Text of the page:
Theatre review – Tango Moderno

Tango Moderno – review for Essential Surrey website.

5 STARS, November 1-4. This is an irresistible explosion of dance, music and song, says Andrew Morris

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The tango has its dance roots in the barrios of Buenos Aires, fused with immigrant influences and rhythms from Andalusia and Africa. It thrived in Argentina in the 1930s and exploded anew into the British consciousness with the huge success in recent years of Strictly Come Dancing.

The authentic Argentine tango exudes passion and physical closeness, ‘the heat of the streets and the pulse of life.’ To the spectator, the dance steps look impossibly intricate but for the dancers, the emotion is perhaps more important than the technique. As Al Pacino says in the famous scene from Scent of a Woman, ‘there are no mistakes in the tango. Unlike life.’

Vincent Simone and Flavia Cacace have become synonymous with the tango revival in this country. Multiple UK, European and World Champion dancers, they have used their Strictly stardom to move into choreographing, and performing in, innovative new shows.

Their first – Midnight Tango – was based in a moody Buenos Aires bar, weaving a story of tangled love through dazzling displays of the authentic version of the dance.

They are now performing their fourth collaboration – Tango Moderno – co-choreographed with, and directed by, Karen Bruce and I was lucky to catch it at Woking’s New Victoria Theatre. Sadly, Vincent was injured and unable to dance, but his place has been taken temporarily by two world-class dancers, Italian Pasquale La Rocca and Argentinian Leonel Di Cocco.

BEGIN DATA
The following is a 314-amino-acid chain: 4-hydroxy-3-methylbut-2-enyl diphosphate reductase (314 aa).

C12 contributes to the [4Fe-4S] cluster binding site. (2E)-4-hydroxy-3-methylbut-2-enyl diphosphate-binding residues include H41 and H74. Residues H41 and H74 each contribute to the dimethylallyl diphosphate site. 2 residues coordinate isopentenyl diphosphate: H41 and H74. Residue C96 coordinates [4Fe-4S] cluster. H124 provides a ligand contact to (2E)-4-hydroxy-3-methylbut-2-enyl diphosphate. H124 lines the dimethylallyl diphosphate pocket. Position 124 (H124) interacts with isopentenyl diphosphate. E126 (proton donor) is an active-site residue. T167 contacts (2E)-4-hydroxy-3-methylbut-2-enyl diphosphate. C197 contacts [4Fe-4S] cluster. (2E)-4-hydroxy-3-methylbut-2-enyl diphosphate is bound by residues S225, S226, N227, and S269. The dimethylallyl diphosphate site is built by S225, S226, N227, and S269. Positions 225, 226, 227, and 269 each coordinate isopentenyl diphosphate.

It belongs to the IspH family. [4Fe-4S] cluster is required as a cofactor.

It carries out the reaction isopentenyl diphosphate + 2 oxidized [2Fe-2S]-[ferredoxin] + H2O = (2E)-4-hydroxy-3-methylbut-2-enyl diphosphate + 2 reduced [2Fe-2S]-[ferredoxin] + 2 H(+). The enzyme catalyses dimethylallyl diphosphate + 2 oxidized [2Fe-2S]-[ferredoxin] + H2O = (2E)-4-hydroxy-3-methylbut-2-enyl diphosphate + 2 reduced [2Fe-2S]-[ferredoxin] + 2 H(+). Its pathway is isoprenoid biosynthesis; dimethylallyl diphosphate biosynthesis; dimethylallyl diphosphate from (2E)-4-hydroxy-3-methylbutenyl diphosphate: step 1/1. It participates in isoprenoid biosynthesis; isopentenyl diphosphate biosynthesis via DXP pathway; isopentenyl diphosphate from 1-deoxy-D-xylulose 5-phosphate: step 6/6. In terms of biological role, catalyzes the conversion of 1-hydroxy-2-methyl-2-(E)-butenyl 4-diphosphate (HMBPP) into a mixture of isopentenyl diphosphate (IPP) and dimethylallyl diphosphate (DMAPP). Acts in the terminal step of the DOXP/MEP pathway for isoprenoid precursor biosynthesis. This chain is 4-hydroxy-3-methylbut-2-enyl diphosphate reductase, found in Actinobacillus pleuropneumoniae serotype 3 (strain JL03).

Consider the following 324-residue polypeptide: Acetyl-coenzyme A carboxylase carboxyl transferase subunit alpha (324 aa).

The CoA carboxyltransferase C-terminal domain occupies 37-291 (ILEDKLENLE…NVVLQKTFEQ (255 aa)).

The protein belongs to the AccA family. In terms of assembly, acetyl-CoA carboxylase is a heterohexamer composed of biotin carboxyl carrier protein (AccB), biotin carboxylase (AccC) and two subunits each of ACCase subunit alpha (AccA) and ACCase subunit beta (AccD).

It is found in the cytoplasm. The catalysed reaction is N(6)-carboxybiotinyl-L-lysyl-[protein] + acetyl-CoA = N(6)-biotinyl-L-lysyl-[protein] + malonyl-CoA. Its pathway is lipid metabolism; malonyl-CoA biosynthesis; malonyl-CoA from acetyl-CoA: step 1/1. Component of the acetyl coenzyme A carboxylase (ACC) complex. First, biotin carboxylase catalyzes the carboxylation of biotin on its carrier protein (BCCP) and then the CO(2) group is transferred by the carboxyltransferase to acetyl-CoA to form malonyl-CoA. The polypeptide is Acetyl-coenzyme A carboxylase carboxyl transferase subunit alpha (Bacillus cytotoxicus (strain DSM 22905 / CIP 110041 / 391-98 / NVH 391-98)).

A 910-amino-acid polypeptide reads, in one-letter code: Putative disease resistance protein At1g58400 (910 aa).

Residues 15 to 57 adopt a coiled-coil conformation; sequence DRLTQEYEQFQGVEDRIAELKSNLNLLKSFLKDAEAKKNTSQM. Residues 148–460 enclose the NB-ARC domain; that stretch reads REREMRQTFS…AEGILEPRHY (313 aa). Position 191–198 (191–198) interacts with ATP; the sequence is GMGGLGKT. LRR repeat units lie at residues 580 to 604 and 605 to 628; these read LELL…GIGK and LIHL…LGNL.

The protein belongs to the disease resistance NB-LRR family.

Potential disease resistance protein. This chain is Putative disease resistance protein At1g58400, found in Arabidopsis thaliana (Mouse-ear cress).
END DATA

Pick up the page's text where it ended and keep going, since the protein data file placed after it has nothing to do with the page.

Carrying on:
Tango Moderno is heavily influenced by the classic Argentine dance, but the show has been deftly constructed to be so much more.

A dynamic team of youthfully exuberant dancers perform routines influenced by ballet, hip-hop, cha-cha-cha, break-dancing and many other styles. A cleverly consistent theme of searching for love runs through each piece, with whimsical sets energising the stories. In one, would-be lovers swipe a huge mobile phone screen to deliver Tinder-matches and entertainingly danced date nights. In another, the couples introduce garden tools into a dance. Really.

The story of the show is narrated by Tom Parsons, often in comedic rhyming couplets. The epitome of cool, he wanders through the performance like a roaming troubadour, guitar slung across his shoulder and breaking into excellent voice to accompany some of the dances. His delivery of Rag ‘n’ Bone Man’s I’m Only Human will haunt me for a while yet. Rebecca Lisewski shines with voice and is also one of the dance team.

But of course the star of the show is Flavia Cacace. She floats in and out of the danced love stories, and book-ends both halves of the show with sensual performances of the authentic Argentine tango, lithe limbs wrapping around her partner in a blur of ochossacadas and trabadas.

This quality of dance and song is only achieved with the help of equally professional musicians, especially from Oliver Lewis, a virtuoso performer who was recognised as the world record speed-violinist in 2010.

The final tango number, with a sensational marriage of classic Argentinian dance and raking violin, brought the house down, sending the rapturous audience out into the Woking barrio, in search of an empanada and dreaming of a trip to Buenos Aires.

Argentina map, courtesy of Encyclopedia Britannica

 

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